The exam’s Comprehension Text
 Ibn Sina, also known as ‘Avicenna’, was indeed a true polymath with contributions in many fields such as medicine, psychology, pharmacology, geology, physics, astronomy, chemistry and philosophy. He was also a poet and an Islamic scholar and theologian. His most important contribution to medical science was his famous book known in the West as the Canon. This book is an immense encyclopaedia of medicine. It comprises the entire medical knowledge available from ancient and Muslim sources.
 This great scientist was born late in the tenth century in the village of Afshana, near Bukhara which is also his mother’s hometown. His father, Abdullah, was from Balkh which is now part of Afghanistan. Ibn Sina received his early education in his hometown and by the age of ten he learnt the Quran by heart. He had exceptional intellectual skills which enabled him at the age of fourteen to do better than his teachers. During the next few years, he devoted himself to the study of Islamic laws and principles, philosophy and natural sciences. Ibn Sina also studied the work of Aristotle on metaphysics but couldn’t fully understand it because of his young age. It was only after reading a manual by the famous philosopher Al Farabi that he found a solution to this problem.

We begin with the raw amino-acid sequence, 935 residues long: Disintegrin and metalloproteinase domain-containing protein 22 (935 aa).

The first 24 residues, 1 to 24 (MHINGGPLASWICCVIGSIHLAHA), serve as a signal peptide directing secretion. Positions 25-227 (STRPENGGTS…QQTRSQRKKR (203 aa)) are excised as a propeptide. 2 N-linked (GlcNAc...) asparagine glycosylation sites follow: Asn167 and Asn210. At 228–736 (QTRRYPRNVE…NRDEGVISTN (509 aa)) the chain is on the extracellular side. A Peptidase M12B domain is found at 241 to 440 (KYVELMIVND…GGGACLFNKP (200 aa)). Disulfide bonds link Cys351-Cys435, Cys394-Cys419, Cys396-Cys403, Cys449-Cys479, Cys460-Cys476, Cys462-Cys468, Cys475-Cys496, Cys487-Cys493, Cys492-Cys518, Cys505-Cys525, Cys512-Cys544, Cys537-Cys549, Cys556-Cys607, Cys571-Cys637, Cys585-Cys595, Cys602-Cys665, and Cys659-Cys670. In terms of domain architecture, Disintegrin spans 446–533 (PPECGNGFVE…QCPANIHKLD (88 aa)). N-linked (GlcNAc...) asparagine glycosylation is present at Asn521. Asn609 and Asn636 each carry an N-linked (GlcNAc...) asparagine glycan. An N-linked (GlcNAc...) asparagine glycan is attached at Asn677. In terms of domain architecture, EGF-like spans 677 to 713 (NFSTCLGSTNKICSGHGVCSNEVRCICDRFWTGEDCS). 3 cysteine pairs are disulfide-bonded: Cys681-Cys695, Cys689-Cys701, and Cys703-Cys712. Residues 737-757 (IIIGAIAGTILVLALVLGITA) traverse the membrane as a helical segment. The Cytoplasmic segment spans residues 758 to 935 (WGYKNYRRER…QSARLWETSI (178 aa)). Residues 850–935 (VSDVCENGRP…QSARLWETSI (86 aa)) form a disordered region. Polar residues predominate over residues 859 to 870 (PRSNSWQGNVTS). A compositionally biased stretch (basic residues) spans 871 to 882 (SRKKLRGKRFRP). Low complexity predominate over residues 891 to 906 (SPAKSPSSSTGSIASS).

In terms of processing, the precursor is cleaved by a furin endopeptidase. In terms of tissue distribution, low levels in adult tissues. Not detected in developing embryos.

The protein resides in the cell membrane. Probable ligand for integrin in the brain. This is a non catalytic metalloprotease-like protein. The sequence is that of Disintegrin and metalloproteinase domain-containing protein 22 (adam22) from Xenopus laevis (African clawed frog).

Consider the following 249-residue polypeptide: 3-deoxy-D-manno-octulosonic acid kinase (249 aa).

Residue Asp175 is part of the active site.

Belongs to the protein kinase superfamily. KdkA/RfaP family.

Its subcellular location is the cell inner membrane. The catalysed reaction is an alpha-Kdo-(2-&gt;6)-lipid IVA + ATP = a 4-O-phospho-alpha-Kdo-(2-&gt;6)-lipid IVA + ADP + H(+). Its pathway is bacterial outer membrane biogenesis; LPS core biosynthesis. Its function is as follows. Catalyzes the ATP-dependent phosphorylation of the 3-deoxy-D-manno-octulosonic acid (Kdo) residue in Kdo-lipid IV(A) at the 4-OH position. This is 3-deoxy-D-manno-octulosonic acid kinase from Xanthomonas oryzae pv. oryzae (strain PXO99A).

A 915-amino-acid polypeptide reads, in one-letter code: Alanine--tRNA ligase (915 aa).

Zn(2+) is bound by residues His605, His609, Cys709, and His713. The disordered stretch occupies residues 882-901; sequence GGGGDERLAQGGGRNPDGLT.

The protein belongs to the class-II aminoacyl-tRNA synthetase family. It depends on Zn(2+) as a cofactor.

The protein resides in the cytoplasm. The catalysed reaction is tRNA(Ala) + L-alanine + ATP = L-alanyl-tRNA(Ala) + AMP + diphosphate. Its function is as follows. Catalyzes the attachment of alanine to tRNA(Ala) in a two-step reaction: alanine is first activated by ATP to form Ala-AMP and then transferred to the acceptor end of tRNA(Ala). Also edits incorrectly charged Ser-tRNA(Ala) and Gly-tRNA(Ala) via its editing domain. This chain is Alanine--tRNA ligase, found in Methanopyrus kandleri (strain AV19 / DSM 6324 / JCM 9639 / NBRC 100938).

At the age of sixteen, Ibn Sina dedicated all his efforts to learning medicine and by the time he was eighteen he became a famous doctor. During this time, he was able to cure Ibn Mansour, the King of Bukhara, of an illness which no other doctor could cure. The King wished to reward him for this achievement, but the young doctor only asked for permission to use the prestigious royal library.
 When his father died in 1002, he left Bukhara and moved to Jurjan, where he lectured on logic and astronomy. There, he met his famous contemporary Al-Biruni. Later, he travelled to Rai and then to Hamadan, where he wrote his famous book the Canon and also cured King Shams al-Daulah of a severe illness.
 From Hamadan, he moved to Isfahan, where he finished many of his greatest writings. Shortly afterwards, his health started to deteriorate, so he travelled less often. He spent the last twelve years of his life in the service of Abu Jaafar, whom he accompanied as his doctor and scientific consultant. He died in June 1037 and was buried in Hamadan.
 Besides his monumental writings in medicine, Ibn Sina also contributed to mathematics, music and other fields. His findings inspired later scientists in various fields of knowledge and he is still considered a valuable reference to many researchers.
Adapted from: www.famousscientists.org
National exam | Arts Stream | Catch-up Session 2014